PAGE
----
Over the past year, I’ve observed that my son becomes panicky after he asks for forgiveness. If you don’t immediately assure him that you forgive him, he gets upset. He quickly becomes distressed and cries out, “You don’t forgive me!”
I do find it endearing that children are much more open about their emotions compared to adults. When my son feels this hard emotion, he expresses it openly and in an impassioned way. As best as I can put words to the state of his little heart in these moments, his cry is “Are we okay? Are we okay?” When you have sinned and ask for forgiveness, the reality is you are indebted to the other person. The relationship is vulnerable at that moment because of your offense. You are at their mercy. And even at five years old, my son can sense that vulnerability, and he wants reassurance that all is okay between us.
I can certainly relate to the distress he is feeling, though as an adult it doesn’t tumble out of me in a frantic manner. It is an uncomfortable feeling to know you have done harm to a relationship. The time between your confession and the other person extending forgiveness is also quite uncomfortable. And sometimes we do have to wait. Sometimes it’s because the person is not ready to forgive; they explain that they need more time. Sometimes the person might just be so angry that even offering three words of grace, “I forgive you,” is too high of a wall to climb; it just seems impossible given how they’re feeling. Or sometimes someone may even decide to be stingy and withhold forgiveness for longer periods of time. They relish the power that it affords them to keep the other person in their debt.
None of these are advisable responses, of course, and if we were having a conversation together, I’d want to consider how to move toward a gracious response when someone is in your debt! But these reactions are common and don’t surprise us. The problem is that we can start to think that maybe God is like us.
Does God, like us, struggle to extend forgiveness when we ask him?
Does he get caught up in his anger, like we do, and withdraw from us?
Does he get frustrated by our repeated, selfish offenses against him and feel it’s necessary to put some distance between us, even for a little while?
The answers to these questions are no, no, and no. And while these are certainly the correct answers, we need to be reminded again and again—lest we slip back into thinking that God struggles even just a little bit in the ways we struggle to extend forgiveness. Because if he does, then we have good reason to be distressed indeed. But he doesn’t struggle like we do. Instead, he comforts our anxieties with words like these:
If we confess our sins, he is faithful and just to forgive us our sins and purify us from all unrighteousness. (1 John 1:9)
Faithful and just to forgive. There’s no sense of him hesitating, is there? Instead, we sense that he stands ready to receive us. How is that possible? How can he faithfully forgive us, and justly forgive us, each and every time, with no holding back, with no hesitation? John tells us a few verses later that he can do it because Jesus is the “atoning sacrifice for our sins” (1 John 2:2).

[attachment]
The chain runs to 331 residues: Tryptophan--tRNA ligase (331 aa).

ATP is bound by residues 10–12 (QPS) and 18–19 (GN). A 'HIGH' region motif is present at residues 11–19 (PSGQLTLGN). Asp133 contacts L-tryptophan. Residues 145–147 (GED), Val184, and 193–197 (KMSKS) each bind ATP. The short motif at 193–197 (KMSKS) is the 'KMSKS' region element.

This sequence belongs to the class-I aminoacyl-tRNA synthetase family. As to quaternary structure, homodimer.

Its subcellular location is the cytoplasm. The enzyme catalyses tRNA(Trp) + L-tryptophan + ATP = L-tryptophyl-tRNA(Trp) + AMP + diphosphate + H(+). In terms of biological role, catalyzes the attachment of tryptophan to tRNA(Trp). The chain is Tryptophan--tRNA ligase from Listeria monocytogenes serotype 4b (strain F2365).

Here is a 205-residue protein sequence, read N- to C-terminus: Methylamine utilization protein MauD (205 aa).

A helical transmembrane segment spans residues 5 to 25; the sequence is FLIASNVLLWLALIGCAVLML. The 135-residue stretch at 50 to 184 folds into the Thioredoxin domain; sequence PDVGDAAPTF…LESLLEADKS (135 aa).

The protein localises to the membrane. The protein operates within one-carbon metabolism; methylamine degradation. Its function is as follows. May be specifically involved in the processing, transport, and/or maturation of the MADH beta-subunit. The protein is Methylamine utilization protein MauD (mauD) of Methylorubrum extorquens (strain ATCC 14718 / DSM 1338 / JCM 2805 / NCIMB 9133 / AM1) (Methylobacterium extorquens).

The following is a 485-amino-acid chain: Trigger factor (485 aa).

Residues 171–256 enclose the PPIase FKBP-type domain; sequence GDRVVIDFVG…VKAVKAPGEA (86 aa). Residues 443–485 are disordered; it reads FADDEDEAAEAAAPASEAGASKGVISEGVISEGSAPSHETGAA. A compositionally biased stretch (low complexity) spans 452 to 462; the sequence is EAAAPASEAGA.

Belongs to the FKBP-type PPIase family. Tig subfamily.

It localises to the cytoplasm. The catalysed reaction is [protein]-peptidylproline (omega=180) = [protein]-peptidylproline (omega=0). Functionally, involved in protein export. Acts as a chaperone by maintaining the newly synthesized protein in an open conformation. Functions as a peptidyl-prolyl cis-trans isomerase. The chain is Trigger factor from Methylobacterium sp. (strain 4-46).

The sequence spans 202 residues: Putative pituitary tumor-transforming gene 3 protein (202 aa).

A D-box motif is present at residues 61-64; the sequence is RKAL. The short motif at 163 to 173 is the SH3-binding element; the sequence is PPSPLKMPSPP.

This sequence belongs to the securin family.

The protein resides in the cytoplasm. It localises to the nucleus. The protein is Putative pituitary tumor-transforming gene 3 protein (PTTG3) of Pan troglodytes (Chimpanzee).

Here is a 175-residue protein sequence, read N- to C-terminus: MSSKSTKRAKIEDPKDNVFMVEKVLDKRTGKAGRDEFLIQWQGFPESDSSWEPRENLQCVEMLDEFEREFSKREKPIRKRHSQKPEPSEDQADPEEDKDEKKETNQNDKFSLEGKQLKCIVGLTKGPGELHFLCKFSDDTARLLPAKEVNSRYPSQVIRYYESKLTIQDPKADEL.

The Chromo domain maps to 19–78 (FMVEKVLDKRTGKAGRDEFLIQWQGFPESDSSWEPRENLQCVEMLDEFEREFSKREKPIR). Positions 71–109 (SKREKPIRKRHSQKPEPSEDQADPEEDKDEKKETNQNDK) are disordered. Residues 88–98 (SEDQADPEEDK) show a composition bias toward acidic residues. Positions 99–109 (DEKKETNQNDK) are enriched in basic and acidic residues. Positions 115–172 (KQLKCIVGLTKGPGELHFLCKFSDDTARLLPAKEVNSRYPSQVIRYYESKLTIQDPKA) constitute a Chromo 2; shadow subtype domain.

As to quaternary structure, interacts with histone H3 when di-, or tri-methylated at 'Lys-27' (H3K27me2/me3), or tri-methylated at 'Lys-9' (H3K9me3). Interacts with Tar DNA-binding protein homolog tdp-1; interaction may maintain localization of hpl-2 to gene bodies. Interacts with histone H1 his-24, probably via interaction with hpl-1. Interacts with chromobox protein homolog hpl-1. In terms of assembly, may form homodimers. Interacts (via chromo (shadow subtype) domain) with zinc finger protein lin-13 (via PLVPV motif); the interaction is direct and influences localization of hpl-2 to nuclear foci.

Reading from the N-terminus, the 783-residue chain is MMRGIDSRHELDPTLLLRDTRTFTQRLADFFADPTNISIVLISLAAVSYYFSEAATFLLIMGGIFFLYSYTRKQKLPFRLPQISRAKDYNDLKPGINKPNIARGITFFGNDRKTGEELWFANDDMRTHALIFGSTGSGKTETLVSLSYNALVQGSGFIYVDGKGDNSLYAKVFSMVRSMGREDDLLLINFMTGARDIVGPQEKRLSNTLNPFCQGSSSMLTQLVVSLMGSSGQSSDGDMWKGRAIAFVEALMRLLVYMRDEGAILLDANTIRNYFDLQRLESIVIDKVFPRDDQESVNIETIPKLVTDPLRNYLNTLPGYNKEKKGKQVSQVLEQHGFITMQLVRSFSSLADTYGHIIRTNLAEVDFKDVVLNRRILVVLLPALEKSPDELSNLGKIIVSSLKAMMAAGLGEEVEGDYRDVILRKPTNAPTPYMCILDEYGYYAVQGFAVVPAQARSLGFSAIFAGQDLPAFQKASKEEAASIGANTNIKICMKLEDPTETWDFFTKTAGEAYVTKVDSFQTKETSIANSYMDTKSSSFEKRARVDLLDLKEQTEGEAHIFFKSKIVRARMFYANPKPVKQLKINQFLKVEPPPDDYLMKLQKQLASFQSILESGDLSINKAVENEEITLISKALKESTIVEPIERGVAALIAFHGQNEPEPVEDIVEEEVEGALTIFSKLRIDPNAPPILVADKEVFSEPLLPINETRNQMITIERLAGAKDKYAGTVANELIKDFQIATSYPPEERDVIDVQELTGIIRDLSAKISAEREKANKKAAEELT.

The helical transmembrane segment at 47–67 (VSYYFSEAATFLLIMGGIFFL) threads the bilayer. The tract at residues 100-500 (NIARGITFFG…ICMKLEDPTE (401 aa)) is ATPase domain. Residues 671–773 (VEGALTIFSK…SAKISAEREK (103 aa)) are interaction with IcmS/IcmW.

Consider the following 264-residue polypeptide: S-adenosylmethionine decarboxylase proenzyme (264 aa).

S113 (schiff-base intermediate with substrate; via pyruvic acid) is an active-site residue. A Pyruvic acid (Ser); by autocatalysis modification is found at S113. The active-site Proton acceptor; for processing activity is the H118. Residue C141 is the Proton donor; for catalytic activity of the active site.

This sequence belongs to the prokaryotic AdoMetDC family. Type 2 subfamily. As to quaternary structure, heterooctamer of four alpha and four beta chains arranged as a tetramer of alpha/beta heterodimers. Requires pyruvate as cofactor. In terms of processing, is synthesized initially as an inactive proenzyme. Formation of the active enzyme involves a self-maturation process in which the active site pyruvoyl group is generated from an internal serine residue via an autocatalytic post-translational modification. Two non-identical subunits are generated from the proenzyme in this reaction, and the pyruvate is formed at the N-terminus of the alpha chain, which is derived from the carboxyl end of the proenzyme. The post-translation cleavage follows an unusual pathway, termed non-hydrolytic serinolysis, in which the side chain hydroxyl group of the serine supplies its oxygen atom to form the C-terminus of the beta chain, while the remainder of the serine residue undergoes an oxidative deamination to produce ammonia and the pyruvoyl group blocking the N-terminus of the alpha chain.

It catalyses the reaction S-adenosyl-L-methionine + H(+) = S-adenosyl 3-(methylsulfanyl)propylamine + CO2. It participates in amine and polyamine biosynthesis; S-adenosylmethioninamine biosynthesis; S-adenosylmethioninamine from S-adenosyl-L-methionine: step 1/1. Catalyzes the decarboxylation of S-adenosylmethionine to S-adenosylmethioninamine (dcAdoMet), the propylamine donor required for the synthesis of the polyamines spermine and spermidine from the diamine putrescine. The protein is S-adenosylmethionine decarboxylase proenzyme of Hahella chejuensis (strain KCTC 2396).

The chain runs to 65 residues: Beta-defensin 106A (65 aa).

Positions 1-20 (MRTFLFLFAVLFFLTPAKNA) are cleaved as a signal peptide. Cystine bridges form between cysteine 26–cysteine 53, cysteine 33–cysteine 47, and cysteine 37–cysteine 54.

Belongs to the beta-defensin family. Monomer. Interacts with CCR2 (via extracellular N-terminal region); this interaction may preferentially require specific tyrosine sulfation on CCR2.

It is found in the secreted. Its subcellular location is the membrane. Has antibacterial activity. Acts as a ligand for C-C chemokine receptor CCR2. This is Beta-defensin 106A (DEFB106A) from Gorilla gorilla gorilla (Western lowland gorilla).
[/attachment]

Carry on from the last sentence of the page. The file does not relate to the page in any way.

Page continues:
Your sins are already atoned for. Jesus positioned you to be received by the Father by offering himself as the penalty for your sins. Jesus’ sacrifice opened the door for you, and as you confess your sins, the Father welcomes you into his arms. And it’s not just forgiveness you receive. He purifies you from all unrighteousness. He invests in you—fully. There is no hint of stinginess. We make that move toward the Lord with our confession, and he takes it from there. He is committed to us for the long haul. You are forgiven by a faithful and just God. You are purified by a Father who will not waver in his dedication to making you righteous.
Is any distress still lingering in your heart? Maybe an image will help.
The prodigal son decides to return home (Luke 15:11–32). He is ashamed and rightly so; he dishonored his family and made a mockery of his inheritance. Even so, he wonders if his father might receive him as a servant. He doesn’t expect to be a son again. How could he even hope for that after what he has done? But a servant’s life is better than living like a pig among pigs. So he heads home. His father, it seems, is watching for his possible return. It’s as if he’s hoping his wretch of a son would come back. When he confirms his son is approaching, he runs to him—eagerly. The son confesses his sins, which is good and right given how he’s harmed the relationship. Will the father forgive him? Imagine this picture: the son confesses, and the father forgives him, though he doesn’t actually say the words because he’s already moved on to planning. What is he planning? Excitedly, he makes immediate plans for a feast. He directs his servants to get the ring, the fattened calf, the shoes, the robe. It’s all for the son who he has, indeed, received back as a son—not as a servant! The father is jubilant. Celebratory. His son has returned to him! Can you picture the father’s joy? Can you imagine his smile?
Remember that smile next time you confess your sins to your Father. Your welcome is immediate, and it is guaranteed. With joy, with a smile that covers his face, hear him say, “We are okay. We are more than okay.”